Takeaways from Bobi failed  poll petition amendment

 Supreme Court justices (left toright): Night Tuhaise, Esther Kisaakye, Mike Chibita, Alfonse Owiny-Dollo, Stella Arach-Amoko, Faith Mwondha, Paul Mugamba, Ezekiel Muhanguzi and Rubby Opio Aweri after the pre-hearing of Mr Kyagulanyi’s petition at the Supreme Court in Kampala on Thursday. PHOTO/ABUBAKER LUBOWA

Can a presidential petition be amended after the expiry of statutory time?

In 2016, Mohamed Mbabazi, a veteran lawyer who was representing Mr Amama Mbabazi, then the petitioner challenging President Museveni’s victory, made an oral application. 

He implored the nine Justices, Bart Katureebe, Jotham Tumwesigye, Esther Kitimbo Kisaakye, Stella Arach-Amoko, Rubby Aweri-Opio, Lilian Tibatemwa-Ekirikubinza, Augustine Nshimye, Eldad Mwangusya and Faith Mwondha to allow him amend the petition out of time.  

Mr Mbabazi, who had been part of the two previous Kizza Besigye presidential petitions, invoked Article 126 (e) of the Constitution, which stipulates that “substantive justice shall be administered without undue regard to technicalities.” 
The legal teams that represented Mr Museveni, the Attorney General and the Electoral Commission (EC), put up spirited submissions asking the court to reject Mr Mbabazi’s request, accusing the lawyer, inter-alia, of ambushing them and tabling the application orally. 

But all the nine judges agreed to allow the amendments, giving Mr Mbabazi a lifeline as the initial petition was largely seen as lacking any bite. 

By the time Mr Mbabazi made the application, the Presidential Elections Act (PEA) gave any person who wished to challenge presidential results only 10 days to file a petition from the day the electoral body announces results. 

The petitioner is now allowed 15 days from the date of declaration of results. 
Five years later, Mr Kyagulanyi’s team led by Medard Lubega Sseggona asked the Supreme Court to replicate what they had done in 2016. 

Unlike Mr Mbabazi who made an oral application, Mr Sseggona decided to make things formal by filing a separate application.  

Although he cited the Civil Procedure rules and a raft of authorities which he thought would convince the judges to allow him to amend the petition out of time, his ultimate argument was that if the court allowed Mr Mbabazi amend his petition in 2016, then they could allow this one, too.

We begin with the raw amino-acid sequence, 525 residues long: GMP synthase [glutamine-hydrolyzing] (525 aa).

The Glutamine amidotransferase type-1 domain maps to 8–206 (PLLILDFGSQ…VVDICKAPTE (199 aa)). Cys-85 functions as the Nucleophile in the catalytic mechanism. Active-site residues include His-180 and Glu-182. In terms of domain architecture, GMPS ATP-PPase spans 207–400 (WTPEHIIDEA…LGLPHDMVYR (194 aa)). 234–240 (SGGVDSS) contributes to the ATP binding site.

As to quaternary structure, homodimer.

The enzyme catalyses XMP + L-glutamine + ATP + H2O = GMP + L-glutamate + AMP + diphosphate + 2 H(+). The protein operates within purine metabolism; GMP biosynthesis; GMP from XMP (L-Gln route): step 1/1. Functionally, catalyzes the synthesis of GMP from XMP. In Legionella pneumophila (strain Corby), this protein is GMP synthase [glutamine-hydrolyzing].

The respondents’ lawyers stuck to their guns, insisting that there was no law that allows a presidential petition to be amended out of time.  

Mr William Byaruhanga, the Attorney General, threw in a tinge of drama. He warned that allowing amendments to the petition out of time could give Mr Kyagulanyi leeway to continue amending until the current tenure of the Attorney General expires. 

Mr Ebert Byenkya, Mr Museveni’s lead lawyer, tried to distinguish the circumstances under which Mr Mbabazi’s petition was amended and why they couldn’t apply to Mr Kyagulanyi’s. 

“The petitioner now has more days (15) than that time (10),” Mr Byenkya said. “The respondents have just three days to respond.” The respondents that were jointly sued are Mr Museveni, the EC and the Attorney General. 

Although Mr Sseggona wanted the Supreme Court to stick to its position of 2016, the composition of the Bench was drastically different after just five years. While Justices Bart Katureebe, Jotham Tumwesigye Tumwesigye, Augustine Nshimye and Eldard Mwangusya, who sat on the Bench in 2016, have since retired, Justice Lillian Tibatemwa-Ekirikubinza, who was also on the panel in 2016, recused herself from this case, citing poor health. 

New Chief Justice Alfonse Owiny-Dollo is joined by newcomers to presidential election petitions Ezekiel Muhanguzi, Paul Mugamba, Mike Chibita and Percy Night Tuhaise. Justices Stella Arach-Amoko, Esther Kisaakye and the Rubby Opio Aweri, who were in the 2016 case, are also in the current case.

Were the amendments a move to plug holes in a weak petition?
In asking the court to dismiss Mr Kyagulanyi’s pleas to amend his petition out of time, the respondents were in unison: the proposed amendments were introducing completely new issues, something they contended isn’t tolerable in presidential petitions. 

Mr Byaruhanga was more radical, suggesting in his submissions that Mr Kyagulanyi’s legal team only thought about the amendments after reading the defences filed by the Attorney General’s chambers and the EC’s legal team, which is led by Kampala Associated Advocates (KAA). 

“They read the defences,” Mr Byaruhanga said, adding: “And they realised they have no petition at all and that’s why they came up with these amendments to defeat our defence.” 
Mr Sseggona tried to argue that this wasn’t the case, saying they had filed an application seeking to file the amendments last Friday before Mr Museveni’s defence could be filed and served onto them.  

But this explanation didn’t convince some justices, particularly Arach- Amoko, who said having read the new grounds in the amended petition, she came to a conclusion that the amendments were intended to defeat the respondents’ defences. 

“This looks like a new case,’ Justice Arach- Amoko said.